Jacob Javits Called it For Obama in 1965


A quick shout-out to my li’l sister, who edits the always-interesting Oxford University Press blog. Today she published a moving and fascinating essay by Henry Louis Gates Jr.  (I’m told his friends can call him “Skip”)on Barack Obama’s historic victory last night. Although the emotional highlight of the essay is his description of his 95-year-old father’s amazement at Obama’s election, there is also a thorough and serious review of, “Who could ever have imagined something like this?”

The answer it turns out, is Jacob Javits –

The award for prescience, however, goes to Jacob K. Javits, the liberal Republican senator from New York who, incredibly, just a year after the integration of Central High School in Little Rock, predicted that the first black president would be elected in the year 2000. In an essay titled “Integration from the Top Down” printed in Esquire magazine in 1958, he wrote:

“What manner of man will this be, this possible Negro Presidential candidate of 2000? Undoubtedly, he will be well-educated. He will be well-traveled and have a keen grasp of his country’s role in the world and its relationships. He will be a dedicated internationalist with working comprehension of the intricacies of foreign aid, technical assistance and reciprocal trade. . . . Assuredly, though, despite his other characteristics, he will have developed the fortitude to withstand the vicious smear attacks that came his way as he fought to the top in government and politics . . . those in the vanguard may expect to be the targets for scurrilous attacks, as the hate mongers, in the last ditch efforts, spew their verbal and written poison.”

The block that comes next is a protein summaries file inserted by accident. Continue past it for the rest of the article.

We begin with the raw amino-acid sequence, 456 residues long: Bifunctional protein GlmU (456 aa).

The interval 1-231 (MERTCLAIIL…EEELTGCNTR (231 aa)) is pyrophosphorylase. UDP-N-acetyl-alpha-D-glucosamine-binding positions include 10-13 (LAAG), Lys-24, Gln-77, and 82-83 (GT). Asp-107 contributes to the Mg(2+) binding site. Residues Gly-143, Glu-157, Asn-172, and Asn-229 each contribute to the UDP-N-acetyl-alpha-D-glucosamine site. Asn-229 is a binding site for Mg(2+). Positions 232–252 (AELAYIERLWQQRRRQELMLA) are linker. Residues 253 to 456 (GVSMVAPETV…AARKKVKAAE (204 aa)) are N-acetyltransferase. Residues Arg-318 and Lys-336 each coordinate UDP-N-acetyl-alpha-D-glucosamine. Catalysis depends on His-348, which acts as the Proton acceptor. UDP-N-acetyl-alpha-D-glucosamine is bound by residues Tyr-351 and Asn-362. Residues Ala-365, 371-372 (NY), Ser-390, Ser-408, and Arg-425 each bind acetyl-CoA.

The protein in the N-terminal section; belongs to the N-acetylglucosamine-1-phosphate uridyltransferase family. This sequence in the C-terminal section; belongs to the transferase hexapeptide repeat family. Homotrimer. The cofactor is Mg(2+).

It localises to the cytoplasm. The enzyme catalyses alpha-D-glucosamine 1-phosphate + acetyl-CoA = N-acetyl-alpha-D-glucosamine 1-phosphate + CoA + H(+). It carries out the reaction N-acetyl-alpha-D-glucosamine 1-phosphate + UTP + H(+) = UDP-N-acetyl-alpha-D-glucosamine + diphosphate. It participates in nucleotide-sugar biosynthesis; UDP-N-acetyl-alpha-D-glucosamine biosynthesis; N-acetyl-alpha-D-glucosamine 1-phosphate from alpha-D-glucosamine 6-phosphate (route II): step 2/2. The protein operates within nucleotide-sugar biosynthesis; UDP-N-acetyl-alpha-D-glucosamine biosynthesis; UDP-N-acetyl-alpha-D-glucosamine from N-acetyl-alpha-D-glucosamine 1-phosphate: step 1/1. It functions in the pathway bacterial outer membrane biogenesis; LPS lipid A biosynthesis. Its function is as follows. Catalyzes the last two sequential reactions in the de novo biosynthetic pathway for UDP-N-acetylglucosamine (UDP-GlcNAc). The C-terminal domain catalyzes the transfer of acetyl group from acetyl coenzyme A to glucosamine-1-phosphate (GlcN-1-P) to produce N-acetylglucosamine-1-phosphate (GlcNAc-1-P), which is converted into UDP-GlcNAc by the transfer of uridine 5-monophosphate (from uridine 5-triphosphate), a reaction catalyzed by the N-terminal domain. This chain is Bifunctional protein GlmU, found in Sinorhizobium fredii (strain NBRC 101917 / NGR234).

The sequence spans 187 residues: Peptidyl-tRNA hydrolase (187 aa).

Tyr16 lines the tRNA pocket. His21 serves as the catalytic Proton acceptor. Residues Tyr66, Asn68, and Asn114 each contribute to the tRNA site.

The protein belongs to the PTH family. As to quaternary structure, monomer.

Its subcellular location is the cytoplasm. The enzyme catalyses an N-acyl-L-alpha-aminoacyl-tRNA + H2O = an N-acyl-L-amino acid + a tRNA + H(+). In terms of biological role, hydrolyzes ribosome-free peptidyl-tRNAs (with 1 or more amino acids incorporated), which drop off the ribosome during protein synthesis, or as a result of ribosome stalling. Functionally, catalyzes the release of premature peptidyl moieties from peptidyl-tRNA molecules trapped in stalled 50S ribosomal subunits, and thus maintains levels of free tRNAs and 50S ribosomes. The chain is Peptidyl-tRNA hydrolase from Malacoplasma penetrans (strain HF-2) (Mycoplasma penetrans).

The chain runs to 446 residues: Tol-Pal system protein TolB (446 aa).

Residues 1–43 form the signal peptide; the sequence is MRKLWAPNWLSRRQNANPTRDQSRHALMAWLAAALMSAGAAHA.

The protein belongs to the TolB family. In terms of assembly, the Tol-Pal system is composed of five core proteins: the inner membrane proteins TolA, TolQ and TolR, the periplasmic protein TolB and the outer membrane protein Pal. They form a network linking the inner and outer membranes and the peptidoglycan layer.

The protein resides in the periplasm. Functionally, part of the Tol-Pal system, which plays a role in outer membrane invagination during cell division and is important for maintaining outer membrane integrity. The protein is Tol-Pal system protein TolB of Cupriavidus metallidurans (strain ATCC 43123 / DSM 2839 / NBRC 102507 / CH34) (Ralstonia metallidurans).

In the same essay, Javits predicted both the election of a black senator and the appointment of the first black Supreme Court justice by 1968. Edward Brooke was elected to the Senate by Massachusetts voters in 1966. Thurgood Marshall was confirmed in 1967. Javits also predicted the election to the House of Representatives of “between thirty and forty qualified Negroes” in the 106th Congress in 2000. In fact, 37 black U.S. representatives, among them 14 women, were elected that year.

All in all, Sen. Javits was one very keen prognosticator. And when we reflect upon the characteristics that Javits insisted the first black president must possess—he must be well-educated, well-traveled, have a keen grasp of his country’s role in the world, be a dedicated internationalist and have a very thick skin—it is astonishing how accurately he is describing the background and character of Barack Obama.

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